The sad reality in which we live is that many people have faced or are facing foreclosure. When the economy crashed in 2008 and many homeowners were left with large mortgages they could not afford, they were left with a big problem. Banks are dealing with homes that they have to take from homeowners, handle and then resell and hopefully make a profit; though many are just hoping to recoup even a fraction of the money they lost when that loan went into default. The problem for many of us is that we view foreclosure as a good thing at times.
I did when our dream house popped up out of nowhere for a price that was ridiculous. My husband and I were living with newborn twins, a 3-year-old and a 5-year-old in our 1,500-square foot starter home. We’d built it nearly a decade before when we were young and not having kids for many more years. When the twins were born, we were put on the fast-track to finding a new, bigger house. We bought the quarter-acre lot next door to our old house, began the building process and realized it’s not so simple with easements and all that to put a house the size we needed on a lot that small.
It also wasn’t easy to find a house with five bedrooms and at least three bathrooms anywhere near us for under ¾ of a million dollars. That wasn’t in our budget. When our dream house in our dream neighborhood showed up for less than half of what it’s worth as a foreclosure one day after being rejected yet again by the city for the house plans we’d submitted, we made an offer. Lo and behold, our offer was accepted. We never would have been able to afford this neighborhood, this kind of house and this amazingness if we’d paid full price. We were thankful for that foreclosure.
Of course, we don’t think foreclosure is a good thing for those who are going through it. Our hearts hurt for those losing their homes in such a tragic manner. However, we cannot help but point out that foreclosures can be quite profitable to those who see them in a different light. For us, it meant living out our dream in a neighborhood that makes people raise an eyebrow and say, “Oh, wow!” when we tell them where we live because they know it’s not easy to afford anything in here. For some, it means making serious money on the side – even a career if you can do it.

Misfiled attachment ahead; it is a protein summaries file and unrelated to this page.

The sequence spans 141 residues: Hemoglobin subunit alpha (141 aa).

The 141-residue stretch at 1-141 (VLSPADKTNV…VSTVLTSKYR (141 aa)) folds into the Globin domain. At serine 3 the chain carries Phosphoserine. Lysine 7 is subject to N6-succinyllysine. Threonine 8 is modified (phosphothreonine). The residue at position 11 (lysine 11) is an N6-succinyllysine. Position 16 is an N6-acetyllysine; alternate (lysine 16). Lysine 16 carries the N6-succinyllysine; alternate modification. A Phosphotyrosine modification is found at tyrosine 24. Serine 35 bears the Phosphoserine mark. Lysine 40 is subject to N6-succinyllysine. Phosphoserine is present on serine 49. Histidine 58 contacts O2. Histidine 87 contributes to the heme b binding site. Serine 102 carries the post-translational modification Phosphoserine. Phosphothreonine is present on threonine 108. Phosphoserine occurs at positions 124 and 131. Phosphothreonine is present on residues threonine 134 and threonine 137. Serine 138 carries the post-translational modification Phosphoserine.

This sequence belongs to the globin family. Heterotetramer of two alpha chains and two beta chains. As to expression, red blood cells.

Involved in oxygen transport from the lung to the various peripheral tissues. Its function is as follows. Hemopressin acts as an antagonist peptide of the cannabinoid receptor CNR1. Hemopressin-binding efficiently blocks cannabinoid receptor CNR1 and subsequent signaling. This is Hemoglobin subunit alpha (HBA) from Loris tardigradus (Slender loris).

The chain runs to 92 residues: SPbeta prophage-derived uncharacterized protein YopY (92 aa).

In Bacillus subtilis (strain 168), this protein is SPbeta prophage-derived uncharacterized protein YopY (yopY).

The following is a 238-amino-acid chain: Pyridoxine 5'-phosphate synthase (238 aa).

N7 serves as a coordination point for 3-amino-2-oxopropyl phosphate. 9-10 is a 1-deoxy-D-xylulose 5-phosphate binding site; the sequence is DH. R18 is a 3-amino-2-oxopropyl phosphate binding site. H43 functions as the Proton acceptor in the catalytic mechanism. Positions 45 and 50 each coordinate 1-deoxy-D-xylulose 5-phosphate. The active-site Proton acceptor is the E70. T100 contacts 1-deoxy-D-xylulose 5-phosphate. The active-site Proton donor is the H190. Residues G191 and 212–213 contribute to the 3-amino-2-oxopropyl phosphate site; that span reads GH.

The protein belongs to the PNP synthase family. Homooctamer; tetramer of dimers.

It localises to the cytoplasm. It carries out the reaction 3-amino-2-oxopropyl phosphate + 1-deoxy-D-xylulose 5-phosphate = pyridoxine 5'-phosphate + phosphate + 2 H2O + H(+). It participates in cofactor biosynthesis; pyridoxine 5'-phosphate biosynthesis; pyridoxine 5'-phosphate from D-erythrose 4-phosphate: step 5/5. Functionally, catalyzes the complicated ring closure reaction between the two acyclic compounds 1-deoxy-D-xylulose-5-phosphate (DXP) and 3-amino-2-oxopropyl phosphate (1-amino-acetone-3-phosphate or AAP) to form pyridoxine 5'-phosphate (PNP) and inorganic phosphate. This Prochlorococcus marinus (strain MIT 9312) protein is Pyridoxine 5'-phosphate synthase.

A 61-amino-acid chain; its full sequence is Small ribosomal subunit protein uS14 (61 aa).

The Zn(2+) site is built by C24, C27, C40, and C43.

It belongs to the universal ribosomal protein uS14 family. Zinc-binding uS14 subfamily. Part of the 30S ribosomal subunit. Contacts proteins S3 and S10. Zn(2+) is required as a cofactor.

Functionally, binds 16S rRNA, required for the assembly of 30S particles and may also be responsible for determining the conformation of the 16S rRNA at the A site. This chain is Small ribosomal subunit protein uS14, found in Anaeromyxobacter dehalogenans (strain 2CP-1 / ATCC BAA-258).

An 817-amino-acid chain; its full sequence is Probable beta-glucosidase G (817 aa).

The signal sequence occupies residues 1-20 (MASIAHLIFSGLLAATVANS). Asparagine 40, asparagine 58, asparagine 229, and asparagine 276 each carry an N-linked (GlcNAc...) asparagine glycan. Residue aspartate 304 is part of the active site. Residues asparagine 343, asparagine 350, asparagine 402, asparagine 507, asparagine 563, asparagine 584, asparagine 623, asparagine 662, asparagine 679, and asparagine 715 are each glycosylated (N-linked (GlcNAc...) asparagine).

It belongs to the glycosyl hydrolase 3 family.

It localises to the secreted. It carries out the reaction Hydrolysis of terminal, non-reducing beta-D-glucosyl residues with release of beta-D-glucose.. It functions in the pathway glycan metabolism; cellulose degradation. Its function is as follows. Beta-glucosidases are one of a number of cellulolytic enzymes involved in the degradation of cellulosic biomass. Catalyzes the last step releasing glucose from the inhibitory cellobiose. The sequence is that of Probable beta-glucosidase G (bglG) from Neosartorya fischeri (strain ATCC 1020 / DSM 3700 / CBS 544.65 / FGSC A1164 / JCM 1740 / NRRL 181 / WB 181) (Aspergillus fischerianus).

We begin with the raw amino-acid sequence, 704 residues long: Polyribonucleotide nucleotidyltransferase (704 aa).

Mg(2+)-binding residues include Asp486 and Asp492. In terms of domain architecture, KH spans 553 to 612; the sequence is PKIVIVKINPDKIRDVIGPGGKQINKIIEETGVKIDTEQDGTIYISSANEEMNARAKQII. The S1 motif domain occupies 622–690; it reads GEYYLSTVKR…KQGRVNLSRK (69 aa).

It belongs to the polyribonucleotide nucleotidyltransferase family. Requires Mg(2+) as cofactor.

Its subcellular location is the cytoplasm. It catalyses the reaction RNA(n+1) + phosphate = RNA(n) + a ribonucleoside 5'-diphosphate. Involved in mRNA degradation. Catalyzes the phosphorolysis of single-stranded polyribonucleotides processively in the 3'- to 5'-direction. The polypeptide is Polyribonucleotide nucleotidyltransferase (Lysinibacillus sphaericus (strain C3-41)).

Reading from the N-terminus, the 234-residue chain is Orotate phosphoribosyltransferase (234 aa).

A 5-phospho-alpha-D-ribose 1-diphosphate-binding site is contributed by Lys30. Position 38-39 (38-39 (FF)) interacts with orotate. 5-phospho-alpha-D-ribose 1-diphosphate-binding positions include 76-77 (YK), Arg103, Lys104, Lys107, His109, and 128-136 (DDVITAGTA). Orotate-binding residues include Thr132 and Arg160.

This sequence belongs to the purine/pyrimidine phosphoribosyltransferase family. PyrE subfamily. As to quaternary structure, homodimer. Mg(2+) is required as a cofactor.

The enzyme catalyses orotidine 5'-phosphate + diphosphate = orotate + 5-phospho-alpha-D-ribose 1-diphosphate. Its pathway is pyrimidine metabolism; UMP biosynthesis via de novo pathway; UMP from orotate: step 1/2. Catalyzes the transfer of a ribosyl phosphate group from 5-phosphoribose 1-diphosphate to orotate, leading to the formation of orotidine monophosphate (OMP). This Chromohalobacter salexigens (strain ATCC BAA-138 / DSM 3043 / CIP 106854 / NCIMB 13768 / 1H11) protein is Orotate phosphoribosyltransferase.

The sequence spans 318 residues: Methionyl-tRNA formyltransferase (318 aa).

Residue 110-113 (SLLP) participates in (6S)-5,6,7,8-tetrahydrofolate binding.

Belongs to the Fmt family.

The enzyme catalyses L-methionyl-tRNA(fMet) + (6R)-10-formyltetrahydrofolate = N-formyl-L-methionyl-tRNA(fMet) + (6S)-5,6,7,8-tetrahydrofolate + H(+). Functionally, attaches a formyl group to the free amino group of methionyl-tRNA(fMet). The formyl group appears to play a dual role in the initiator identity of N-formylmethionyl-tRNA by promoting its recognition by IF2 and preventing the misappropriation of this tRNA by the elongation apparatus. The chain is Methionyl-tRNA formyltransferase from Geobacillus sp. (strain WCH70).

We’re talking about profiting off of foreclosures, and we think you can do it. It’s not all that difficult, but you will need an in to get the job done. You see, when a house is foreclosed, banks want to get it back on the market as soon as they can so that they don’t have to sit on that loss. They want to sell it and be done with it. That’s why they need someone to go into the house and make it market ready. It might mean just cleaning up the mess that’s left behind – floors, counters, bathrooms, windows and whatnot. It might mean cleaning out junk that the former homeowners left behind when they moved out.
It might mean touching up a bit of paint or even doing a bit of weeding in the garden. Either way, it means money in your pocket if you have cleaning supplies and the ability to do a little hard work for a few hours; and it pays well. Based on information we’ve uncovered, you can clean a foreclosure for a bank for anywhere from $500 to $3,000 depending on the size and the scope of the house and the mess that’s been left in it.
All you need to do is a good job; and you need to know someone. That’s where we come in. Do you know a real estate agent? If you do, ask him or her to recommend you to banks when they list a home as a cleaning company. Make up some business cards, set a rate based on square footage or hours worked or whatever you see as appropriate and ask your realtor friend to recommend you for some work. Do you know someone at the bank? Do the same thing; ask them to recommend you to their people when foreclosures come in so that you can have a little extra work on the side. It can turn into quite the lucrative business if you do it right, and that’s a nice side job to have when money is tight. The best part is that while cleaning is not fun, it’s not a job that will take forever, either; so your free time will become more important to you.
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